. To maintain architectural integrity, you need ownership in several dimensions. One dimension is code; a code owner can represent the interests of architectural integrity as they resolve diverse market needs. You tend to get architectural cruft if you have feature ownership without code ownership (and it's even worse if you have neither).
: Some projects suffer geographically or politically distributed development as a casualty of unreasonable market and organizational forces. This leads to strong social issues of allegiance, which leads to issues of ownership at a very fundamental level (all the way back to Rousseau's LawDerivesFromProperty?
: Ownership isn't an issue on an 8-person project where communication is almost free (there is a knee in the curve at about 7, and another knee in the curve at about 20, from our empirical organization studies). Some projects aren't easily accomplished with that many people. You need ownership on large projects - large in terms of the people involved. I work with projects from 3 to 3000 people.
While all programmers on a small team can understand all the code to some degree, some programmers can understand other parts of the code better than others. If you have an urgent field problem that needs to be escalated, you want to be able to be able to bring in the right folks. That's usually the code owner and the feature owner. Sure, you can use Envy to figure out who put in the last mod, but without code ownership, you end up with a patchwork quilt that's difficult to unweave.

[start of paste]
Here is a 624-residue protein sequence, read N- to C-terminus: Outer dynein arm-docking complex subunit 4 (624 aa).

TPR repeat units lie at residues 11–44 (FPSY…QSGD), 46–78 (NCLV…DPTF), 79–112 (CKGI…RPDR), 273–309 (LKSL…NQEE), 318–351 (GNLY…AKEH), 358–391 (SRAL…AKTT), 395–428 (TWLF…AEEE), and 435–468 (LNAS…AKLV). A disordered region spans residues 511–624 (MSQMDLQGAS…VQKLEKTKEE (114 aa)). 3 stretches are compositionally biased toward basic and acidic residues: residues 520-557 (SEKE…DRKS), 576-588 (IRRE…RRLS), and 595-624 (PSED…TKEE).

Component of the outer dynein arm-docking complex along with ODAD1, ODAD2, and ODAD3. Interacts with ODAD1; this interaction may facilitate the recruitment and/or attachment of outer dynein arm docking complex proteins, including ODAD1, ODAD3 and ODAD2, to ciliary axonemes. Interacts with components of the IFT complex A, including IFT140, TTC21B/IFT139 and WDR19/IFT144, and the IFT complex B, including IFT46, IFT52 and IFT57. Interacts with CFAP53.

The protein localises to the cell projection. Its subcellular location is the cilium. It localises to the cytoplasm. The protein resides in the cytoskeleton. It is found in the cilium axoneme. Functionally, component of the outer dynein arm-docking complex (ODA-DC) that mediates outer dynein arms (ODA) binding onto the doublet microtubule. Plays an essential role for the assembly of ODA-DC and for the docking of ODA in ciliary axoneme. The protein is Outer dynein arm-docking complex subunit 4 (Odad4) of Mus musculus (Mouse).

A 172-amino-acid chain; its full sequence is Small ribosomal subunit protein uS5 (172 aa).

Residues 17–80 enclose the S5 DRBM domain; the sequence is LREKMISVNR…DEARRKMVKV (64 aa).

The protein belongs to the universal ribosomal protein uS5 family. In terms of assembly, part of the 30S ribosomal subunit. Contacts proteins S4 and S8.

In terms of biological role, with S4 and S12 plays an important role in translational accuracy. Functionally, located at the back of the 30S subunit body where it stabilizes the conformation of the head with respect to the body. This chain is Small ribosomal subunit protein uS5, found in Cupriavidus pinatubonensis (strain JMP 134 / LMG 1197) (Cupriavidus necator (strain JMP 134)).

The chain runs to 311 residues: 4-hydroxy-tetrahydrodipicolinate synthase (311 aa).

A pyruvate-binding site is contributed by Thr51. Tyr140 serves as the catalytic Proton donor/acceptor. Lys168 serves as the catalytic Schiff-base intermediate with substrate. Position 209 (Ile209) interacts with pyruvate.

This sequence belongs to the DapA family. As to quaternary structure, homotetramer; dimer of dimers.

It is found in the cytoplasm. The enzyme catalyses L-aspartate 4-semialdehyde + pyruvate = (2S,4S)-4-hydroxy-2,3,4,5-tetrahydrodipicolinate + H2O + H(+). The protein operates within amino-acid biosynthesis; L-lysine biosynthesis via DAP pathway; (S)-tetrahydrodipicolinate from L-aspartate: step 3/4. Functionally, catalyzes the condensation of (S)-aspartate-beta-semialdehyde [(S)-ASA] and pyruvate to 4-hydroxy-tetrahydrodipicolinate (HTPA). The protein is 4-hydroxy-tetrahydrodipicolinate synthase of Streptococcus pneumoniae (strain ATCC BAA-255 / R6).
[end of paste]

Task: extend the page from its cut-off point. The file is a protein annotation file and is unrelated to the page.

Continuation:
: Some of our products build on leading-edge technology that is still well-understood only in a few peoples' heads. The worst disasters occur when you turn loose sorcerers' apprentices on code they don't understand. In a typical project, not everyone can know everything - except in some mature domains where there have been few business paradigm shifts in the past decade or two.